Who could have predicted that six years after the abolition of military-imposed pre-publication censorship and freeing up of political discourse in Myanmar that the international community would be calling for new limitations on freedom of expression?
This week, Buddhist nationalists hailing from the monastic heartland of the Mandalay Region launched a campaign against Facebook, pushing back as the social media giant has begun to take action against repeat offenders using its platform to disseminate hate speech and incite violence.
A Facebook representative confirmed to Asia Times that the US company has designated anti-Muslim Buddhist monk U Wirathu as a “hate figure” and the Ma Ba Tha radical Buddhist sect he leads as a “hate organization.”
Both have recently been banned from using the social media platform. Military-linked parliamentarian Hla Swe was also temporarily suspended for repeated violations of Facebook policies, though his suspension has since been lifted.
The company’s appraisal of who should be considered a “hate figure” includes those whose ideology, statements or physical actions attack people based on “protected characteristics” such as race, religion, sexuality and others.
“As well as barring them from using Facebook, we will also remove any other profile, page, group or piece of content that praises or supports them,” the Facebook representative told Asia Times.
That’s already causing a stir among free speech advocates. “It is a violation of freedom of expression,” Thuseitta, a member of the Patriotic Myanmar Monks’ Union, told Reuters, while indicating that this would not silence his group. “We will keep using Facebook with different names and accounts to tell the truth to people.”
U Wirathu, once branded by Time magazine as the face of “Buddhist terror”, has likewise indicated he will not be silenced by Facebook’s ban. The firebrand monk recently set up his own website, wirathu.com, and his own internet radio station to continue disseminating his sermons and pronouncements.
Facebook has come under heavy fire for its perceived failure to address the spread of virulent hate speech and incitement on its platform, particularly in connection with last year’s violent purge of minority Rohingya from northern Rakhine state.
The US company has responded by sending a delegation to Myanmar, as well as ramping up recruitment efforts for Burmese speakers — although the exact number of hires remains unclear.
It is also taking steps toward greater transparency on certain fronts, with sections of its website dedicated to government data requests, content restrictions and internet disruptions.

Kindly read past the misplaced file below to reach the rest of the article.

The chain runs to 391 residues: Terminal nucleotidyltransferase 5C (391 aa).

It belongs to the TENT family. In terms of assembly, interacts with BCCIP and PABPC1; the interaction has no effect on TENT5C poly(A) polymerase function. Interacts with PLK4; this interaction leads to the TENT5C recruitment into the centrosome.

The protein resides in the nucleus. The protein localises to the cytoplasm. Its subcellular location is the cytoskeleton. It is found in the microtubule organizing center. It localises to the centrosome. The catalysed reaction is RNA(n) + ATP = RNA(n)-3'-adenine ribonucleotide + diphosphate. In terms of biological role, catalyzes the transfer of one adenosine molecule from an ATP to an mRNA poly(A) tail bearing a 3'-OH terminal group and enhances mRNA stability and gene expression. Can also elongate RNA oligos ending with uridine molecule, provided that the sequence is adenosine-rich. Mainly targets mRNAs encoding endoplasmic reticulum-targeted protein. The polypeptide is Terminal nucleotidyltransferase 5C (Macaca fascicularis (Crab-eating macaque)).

All of this is cautiously being regarded as a positive development in the tech community.
For all the press coverage about the spread of hate speech in Myanmar, one could be forgiven for thinking the link is so direct and causal that pogroms were events organized on Facebook.
However, this is not quite a “machete in one hand and a transistor radio in the other” situation, as former US ambassador to the United Nations Samantha Power described the role of hate speech broadcasts on Radio Télévision Libre des Mille Collines in Rwanda’s genocidal spasm of violence.
While Facebook tries to understand and counter how its platform is being weaponized, the suggestion that “jamming the broadcasts” will make a positive difference is already coming under scrutiny. In fact, it could have the opposite effect, some observers say.
Today in Myanmar there is alarmingly high popular buy-in to varying extent of the conspiracy theory that the West is seeking to undermine the Myanmar government and advance a pro-Muslim agenda by shrieking about human rights and ignoring the concurrent atrocities committed by Rohingya insurgents.
The widely accepted but convoluted theory claims it is all part of an elaborate cabal bankrolled with petro-dollars by a nefarious triumvirate of the United Nations, the Organization of Islamic Cooperation and billionaire philanthropist George Soros.
In this climate, without striving for greater transparency in its clampdown on incitement and hate speech from all parties, Facebook runs the risk of being seen as a foreign tool for silencing “patriotic” voices and exacerbating an already rising nationalist persecution complex.